The name and number look pretty crummy up close, but from a distance it looks reasonably close to the original.
Shame score: 7, for Radres. The guy who told Brady it was a fancy P gets a 15.
MLB San Diego Padres Authentic Heath Bell #21 Road Cool Base Jersey Gray
Pictured above at Padres.com, Padres Public favorite Will Venable models the 2012 road jersey.
Now we’re heading downhill.
This looks like someone snuck a pattern out of the factory, removed the wrinkled item from their pockets, and went to town tracing. Looking at their handiwork, they were satisfied. It may not look 100%, but effort is what matters. And hey, maybe the faint smell of gasoline (you ever smell one of these bootleg jerseys? Yeesh.) will distract the buyer. Since this looks like a child was responsible for it, from design to construction, you shouldn’t have gotten that far.
I get this. I really do. Who wants the name and number in the middle of the jersey? Why be like everyone else? March to the beat of your own drum, sports fan.
Shame score: 8. Come on.
Padres DAVE WINFIELD 1978 Cooperstown Authentic Throwback
Authentic 1978 Dave Winfield jersey, as featured on mitchellandness.com
It’s like they took the 1989 home jersey into Photoshop and used the paint bucket a bunch of times, as opposed to just picking up the 90s logo. It kept bleeding over, and eventually someone said “YEP, LOOKS GOOD TO ME!” Aside from looking like garbage, THIS UNIFORM IS NOT FROM 1978! The only possible moment Dave Winfield wore this uniform was for some bizarre photo op after the Padres paid him to be their first Hall of Famer. I would guess there’s roughly a 1% chance this ever happened.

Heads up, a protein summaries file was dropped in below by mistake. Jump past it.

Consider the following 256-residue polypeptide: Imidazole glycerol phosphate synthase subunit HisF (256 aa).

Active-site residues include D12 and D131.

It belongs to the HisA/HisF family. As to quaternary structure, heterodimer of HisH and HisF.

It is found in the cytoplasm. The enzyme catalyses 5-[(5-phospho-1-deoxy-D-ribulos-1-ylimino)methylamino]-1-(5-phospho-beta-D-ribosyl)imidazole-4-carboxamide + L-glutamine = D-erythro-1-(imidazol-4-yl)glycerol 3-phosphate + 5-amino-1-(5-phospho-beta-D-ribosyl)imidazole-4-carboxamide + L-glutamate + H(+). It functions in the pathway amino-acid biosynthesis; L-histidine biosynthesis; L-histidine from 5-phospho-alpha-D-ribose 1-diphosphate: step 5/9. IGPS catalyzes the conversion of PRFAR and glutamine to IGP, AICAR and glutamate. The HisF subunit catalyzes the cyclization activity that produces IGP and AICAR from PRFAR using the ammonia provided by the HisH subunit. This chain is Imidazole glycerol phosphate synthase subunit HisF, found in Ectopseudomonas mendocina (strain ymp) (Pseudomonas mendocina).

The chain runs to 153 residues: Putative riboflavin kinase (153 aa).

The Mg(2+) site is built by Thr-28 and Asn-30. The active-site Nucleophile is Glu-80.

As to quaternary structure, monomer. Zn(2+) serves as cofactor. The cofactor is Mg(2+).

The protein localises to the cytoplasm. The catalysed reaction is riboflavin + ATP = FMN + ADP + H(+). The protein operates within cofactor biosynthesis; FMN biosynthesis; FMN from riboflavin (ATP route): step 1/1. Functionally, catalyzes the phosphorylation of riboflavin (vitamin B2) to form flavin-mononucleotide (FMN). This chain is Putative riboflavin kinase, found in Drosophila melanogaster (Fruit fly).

Shame score: 10. If you un-ironically own this jersey, turn in your badge. Or membership card. Do we have those, yet?
MLB San Diego Padres Authentic 1987 Tony Gwynn #19 Throwback Jersey White
Authentic, as presented at mitchellandness.com
Let’s talk, Padres fans. Over the past few seasons, I’ve seen this jersey floating around Petco Park. A lot. I get not wanting to spend $300 on a jersey. Really, I do. On the other hand, this isn’t even a reasonable bootleg. This looks like the pattern was based on a description, set aside for a few days, a head injury was sustained, some carburetor cleaner was huffed, and the person returned to finally create the pattern. There’s no reason to own this jersey. I’ll save you $50-100: find a 5-year-old, give them brown and orange markers, a white shirt, and describe this logo to them. It won’t look any worse.
Shame score: 50
This isn’t funny anymore. Seriously, bootleggers, YOU’RE NOT EVEN TRYING!
Oh, fuck you.
You may be asking yourself “how do I avoid mistakenly buying these jerseys?” My first tip would be to avoid buying jerseys on eBay where the prices sound too good to be true. Second would be to use your eyes. Most of these look like crap, to be honest. Not all of them do, though. Ever see those sweet, sewn 1984 Dan Fouts or Kellen Winslow Chargers jerseys all around San Diego? Look pretty good, right? Bootlegs. The Chargers used heavy screened lettering on their jerseys in 1984. It’s similar to the screened lettering on “replica” NFL jerseys, but it’s way thicker. Definitely meant to take a beating on the football field.
Another weird phenomenon is the number of officially licensed, third-party jerseys the Padres have available. I wanted to include them, but I don’t want to write a book. At least they’re licensed?
The Vocal Minority is Nate and myself. We’re here every Monday, until the rapture. Actually, we’ll still be here. Follow me on Twitter @VocalMinoritySD